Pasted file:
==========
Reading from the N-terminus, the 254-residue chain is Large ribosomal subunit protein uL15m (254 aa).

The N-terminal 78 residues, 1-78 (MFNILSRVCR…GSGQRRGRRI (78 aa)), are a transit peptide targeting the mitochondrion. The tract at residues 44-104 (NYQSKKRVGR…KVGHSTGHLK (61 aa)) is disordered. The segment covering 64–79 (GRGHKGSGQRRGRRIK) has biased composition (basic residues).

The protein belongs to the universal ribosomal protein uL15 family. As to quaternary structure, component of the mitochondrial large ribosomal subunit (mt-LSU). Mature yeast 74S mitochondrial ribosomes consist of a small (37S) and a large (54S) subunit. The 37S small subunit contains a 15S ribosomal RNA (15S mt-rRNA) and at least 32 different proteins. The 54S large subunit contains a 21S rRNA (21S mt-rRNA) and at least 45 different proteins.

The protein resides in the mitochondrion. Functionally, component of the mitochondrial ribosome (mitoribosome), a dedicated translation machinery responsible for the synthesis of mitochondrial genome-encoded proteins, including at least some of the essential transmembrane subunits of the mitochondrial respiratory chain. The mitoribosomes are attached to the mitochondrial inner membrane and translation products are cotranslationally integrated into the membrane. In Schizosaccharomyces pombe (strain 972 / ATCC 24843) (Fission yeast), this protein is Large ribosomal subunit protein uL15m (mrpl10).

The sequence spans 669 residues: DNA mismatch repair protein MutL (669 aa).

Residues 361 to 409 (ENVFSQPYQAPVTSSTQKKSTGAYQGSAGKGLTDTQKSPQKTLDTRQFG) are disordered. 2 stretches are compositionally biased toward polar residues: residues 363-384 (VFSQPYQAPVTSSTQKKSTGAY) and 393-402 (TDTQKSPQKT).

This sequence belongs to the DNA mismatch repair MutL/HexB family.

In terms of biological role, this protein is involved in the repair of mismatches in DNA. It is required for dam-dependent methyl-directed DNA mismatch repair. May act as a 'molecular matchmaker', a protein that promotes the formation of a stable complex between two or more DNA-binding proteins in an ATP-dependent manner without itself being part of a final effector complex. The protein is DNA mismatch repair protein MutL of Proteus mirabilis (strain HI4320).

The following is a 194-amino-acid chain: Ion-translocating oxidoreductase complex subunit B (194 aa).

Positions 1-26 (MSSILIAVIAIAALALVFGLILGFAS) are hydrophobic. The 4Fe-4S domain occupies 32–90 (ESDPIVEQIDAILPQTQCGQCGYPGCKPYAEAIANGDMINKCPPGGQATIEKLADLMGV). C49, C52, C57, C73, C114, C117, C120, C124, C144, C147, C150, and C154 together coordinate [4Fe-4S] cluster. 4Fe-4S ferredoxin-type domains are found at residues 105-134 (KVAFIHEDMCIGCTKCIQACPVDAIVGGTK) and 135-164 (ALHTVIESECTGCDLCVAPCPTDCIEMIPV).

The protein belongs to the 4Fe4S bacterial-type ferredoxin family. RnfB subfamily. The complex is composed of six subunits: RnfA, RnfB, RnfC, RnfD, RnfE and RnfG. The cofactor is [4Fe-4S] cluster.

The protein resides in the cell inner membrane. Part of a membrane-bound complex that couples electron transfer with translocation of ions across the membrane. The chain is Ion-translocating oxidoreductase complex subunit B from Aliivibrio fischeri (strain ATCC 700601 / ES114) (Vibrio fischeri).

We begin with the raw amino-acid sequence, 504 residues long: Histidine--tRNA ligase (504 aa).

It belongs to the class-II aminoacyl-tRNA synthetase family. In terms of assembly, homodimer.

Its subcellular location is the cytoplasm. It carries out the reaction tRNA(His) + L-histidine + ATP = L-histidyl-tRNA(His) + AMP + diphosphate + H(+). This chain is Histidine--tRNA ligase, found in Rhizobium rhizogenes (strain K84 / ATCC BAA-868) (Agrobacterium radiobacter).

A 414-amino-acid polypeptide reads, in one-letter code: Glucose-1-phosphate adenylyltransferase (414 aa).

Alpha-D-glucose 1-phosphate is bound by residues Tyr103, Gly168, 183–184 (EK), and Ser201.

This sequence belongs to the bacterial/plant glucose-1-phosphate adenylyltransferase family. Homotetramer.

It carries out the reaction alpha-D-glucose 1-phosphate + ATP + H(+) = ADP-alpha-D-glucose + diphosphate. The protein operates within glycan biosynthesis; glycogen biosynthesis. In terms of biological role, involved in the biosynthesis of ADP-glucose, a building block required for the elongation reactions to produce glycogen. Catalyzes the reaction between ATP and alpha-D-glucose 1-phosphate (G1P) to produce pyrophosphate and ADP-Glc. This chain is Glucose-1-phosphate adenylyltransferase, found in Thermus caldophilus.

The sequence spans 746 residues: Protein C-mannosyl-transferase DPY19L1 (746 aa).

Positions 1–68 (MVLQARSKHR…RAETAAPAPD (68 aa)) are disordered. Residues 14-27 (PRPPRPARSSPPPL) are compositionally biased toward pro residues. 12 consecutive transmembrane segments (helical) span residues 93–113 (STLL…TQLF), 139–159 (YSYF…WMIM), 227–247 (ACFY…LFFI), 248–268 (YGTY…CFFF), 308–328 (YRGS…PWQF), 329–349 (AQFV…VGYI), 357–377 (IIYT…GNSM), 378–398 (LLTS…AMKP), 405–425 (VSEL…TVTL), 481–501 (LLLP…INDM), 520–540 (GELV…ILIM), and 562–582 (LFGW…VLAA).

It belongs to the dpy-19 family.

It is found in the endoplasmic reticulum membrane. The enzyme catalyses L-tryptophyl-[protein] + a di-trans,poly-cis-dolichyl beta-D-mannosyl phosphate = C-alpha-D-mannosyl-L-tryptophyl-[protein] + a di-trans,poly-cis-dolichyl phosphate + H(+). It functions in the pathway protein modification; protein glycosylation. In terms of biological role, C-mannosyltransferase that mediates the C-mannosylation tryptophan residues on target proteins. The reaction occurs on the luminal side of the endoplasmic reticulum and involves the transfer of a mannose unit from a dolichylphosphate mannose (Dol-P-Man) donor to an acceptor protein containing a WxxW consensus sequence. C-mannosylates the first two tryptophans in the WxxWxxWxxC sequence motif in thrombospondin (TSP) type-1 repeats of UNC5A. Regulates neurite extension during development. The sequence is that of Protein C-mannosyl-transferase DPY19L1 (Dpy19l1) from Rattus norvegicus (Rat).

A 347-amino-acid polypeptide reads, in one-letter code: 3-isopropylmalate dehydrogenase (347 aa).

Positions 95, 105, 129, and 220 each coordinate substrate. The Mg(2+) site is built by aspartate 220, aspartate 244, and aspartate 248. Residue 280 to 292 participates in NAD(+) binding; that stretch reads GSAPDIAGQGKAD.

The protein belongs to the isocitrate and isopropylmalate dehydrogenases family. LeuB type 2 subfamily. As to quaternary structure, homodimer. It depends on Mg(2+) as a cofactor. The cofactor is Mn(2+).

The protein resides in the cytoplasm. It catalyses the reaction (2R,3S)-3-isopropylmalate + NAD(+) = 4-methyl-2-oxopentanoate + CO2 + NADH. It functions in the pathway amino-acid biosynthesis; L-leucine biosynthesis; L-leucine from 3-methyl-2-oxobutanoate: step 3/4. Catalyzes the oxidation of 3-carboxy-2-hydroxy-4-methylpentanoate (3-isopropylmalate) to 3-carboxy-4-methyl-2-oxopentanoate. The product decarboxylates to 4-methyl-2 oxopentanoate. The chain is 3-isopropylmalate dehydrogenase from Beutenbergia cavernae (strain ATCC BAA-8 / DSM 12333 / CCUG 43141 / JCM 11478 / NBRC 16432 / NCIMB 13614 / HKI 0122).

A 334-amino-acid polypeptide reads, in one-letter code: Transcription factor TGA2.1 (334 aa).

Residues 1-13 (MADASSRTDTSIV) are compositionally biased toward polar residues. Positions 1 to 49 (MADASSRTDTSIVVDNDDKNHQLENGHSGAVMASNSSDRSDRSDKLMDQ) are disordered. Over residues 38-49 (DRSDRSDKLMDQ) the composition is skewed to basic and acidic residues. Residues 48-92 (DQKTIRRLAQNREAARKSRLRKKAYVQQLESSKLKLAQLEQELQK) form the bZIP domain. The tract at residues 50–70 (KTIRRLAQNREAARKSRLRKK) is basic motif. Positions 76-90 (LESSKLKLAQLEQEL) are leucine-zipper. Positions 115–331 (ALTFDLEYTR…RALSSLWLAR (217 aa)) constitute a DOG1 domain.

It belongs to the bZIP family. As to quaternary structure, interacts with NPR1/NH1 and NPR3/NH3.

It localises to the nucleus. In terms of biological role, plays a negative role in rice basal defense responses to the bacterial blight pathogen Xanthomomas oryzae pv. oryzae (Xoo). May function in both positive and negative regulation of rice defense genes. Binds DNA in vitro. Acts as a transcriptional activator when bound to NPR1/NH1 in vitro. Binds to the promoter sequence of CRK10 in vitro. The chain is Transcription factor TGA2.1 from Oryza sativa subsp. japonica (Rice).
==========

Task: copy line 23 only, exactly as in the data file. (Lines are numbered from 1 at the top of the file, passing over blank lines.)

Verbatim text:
It is found in the endoplasmic reticulum membrane. The enzyme catalyses L-tryptophyl-[protein] + a di-trans,poly-cis-dolichyl beta-D-mannosyl phosphate = C-alpha-D-mannosyl-L-tryptophyl-[protein] + a di-trans,poly-cis-dolichyl phosphate + H(+). It functions in the pathway protein modification; protein glycosylation. In terms of biological role, C-mannosyltransferase that mediates the C-mannosylation tryptophan residues on target proteins. The reaction occurs on the luminal side of the endoplasmic reticulum and involves the transfer of a mannose unit from a dolichylphosphate mannose (Dol-P-Man) donor to an acceptor protein containing a WxxW consensus sequence. C-mannosylates the first two tryptophans in the WxxWxxWxxC sequence motif in thrombospondin (TSP) type-1 repeats of UNC5A. Regulates neurite extension during development. The sequence is that of Protein C-mannosyl-transferase DPY19L1 (Dpy19l1) from Rattus norvegicus (Rat).